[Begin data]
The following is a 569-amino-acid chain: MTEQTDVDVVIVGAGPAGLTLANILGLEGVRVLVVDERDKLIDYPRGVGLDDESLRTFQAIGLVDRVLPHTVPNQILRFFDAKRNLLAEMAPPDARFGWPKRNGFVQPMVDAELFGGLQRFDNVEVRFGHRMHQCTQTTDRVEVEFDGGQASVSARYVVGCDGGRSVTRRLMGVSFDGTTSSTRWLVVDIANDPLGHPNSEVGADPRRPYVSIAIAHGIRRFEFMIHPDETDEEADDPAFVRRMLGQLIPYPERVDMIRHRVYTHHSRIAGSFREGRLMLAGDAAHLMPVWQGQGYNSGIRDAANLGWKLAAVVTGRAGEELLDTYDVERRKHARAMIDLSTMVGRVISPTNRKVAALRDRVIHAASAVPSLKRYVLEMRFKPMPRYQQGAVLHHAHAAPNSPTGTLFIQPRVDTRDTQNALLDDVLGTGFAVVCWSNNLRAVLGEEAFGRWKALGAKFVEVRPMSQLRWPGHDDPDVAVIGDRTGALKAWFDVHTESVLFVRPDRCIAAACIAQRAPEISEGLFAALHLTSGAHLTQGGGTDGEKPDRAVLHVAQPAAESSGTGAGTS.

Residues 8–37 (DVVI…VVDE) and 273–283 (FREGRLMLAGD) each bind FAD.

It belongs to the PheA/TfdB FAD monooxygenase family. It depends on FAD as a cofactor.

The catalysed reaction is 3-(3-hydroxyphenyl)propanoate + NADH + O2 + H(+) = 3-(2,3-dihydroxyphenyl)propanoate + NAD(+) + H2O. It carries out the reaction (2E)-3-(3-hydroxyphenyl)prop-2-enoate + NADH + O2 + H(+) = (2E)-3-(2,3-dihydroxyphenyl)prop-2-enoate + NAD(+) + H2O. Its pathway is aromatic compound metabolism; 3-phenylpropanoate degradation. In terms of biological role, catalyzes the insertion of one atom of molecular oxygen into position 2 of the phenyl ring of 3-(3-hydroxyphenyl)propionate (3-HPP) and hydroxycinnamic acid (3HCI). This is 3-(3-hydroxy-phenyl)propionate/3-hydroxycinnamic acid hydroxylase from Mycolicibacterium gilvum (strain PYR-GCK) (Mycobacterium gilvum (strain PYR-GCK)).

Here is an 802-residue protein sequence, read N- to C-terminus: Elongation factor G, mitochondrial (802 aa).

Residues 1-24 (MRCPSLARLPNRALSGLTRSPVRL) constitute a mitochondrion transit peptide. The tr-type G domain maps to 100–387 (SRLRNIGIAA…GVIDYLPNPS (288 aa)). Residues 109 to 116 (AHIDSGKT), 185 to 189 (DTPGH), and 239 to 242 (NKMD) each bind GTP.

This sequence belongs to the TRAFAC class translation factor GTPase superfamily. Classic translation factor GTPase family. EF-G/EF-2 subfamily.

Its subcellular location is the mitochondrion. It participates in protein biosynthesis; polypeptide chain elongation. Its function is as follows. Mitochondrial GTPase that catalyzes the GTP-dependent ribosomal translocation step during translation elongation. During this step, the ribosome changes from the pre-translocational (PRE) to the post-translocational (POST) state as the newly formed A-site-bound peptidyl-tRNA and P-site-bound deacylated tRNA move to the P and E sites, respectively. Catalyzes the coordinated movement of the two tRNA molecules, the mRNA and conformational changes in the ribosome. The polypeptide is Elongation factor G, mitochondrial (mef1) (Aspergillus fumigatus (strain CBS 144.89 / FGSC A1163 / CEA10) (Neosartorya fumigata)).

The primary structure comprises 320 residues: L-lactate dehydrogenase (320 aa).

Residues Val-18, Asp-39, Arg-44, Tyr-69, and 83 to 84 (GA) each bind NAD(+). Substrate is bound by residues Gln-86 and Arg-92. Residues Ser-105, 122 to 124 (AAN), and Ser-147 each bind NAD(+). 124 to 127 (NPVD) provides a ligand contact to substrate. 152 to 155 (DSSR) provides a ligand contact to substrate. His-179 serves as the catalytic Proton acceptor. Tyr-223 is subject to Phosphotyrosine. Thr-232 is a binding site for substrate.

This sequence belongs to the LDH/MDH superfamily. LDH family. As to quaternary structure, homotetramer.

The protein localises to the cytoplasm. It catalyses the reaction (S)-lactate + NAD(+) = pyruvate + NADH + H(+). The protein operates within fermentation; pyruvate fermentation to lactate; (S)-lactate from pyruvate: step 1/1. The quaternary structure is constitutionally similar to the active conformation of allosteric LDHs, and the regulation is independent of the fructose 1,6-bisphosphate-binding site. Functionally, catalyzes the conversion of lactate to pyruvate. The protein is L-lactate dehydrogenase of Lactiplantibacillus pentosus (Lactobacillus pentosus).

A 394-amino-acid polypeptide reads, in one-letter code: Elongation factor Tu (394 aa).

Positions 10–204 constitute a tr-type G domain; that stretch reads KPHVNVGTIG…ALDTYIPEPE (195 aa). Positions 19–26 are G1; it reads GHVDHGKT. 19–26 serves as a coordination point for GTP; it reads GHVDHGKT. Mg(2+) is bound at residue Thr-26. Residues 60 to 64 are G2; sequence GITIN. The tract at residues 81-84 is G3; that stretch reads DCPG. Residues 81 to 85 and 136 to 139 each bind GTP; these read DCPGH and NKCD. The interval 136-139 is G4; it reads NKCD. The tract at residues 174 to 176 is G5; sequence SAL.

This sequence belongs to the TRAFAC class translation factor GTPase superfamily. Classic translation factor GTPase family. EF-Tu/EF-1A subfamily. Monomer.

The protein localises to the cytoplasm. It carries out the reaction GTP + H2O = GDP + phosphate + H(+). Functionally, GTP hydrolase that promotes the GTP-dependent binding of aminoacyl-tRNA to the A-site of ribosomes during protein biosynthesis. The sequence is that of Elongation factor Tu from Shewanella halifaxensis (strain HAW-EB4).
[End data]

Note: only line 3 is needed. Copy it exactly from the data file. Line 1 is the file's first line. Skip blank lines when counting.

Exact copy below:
It belongs to the PheA/TfdB FAD monooxygenase family. It depends on FAD as a cofactor.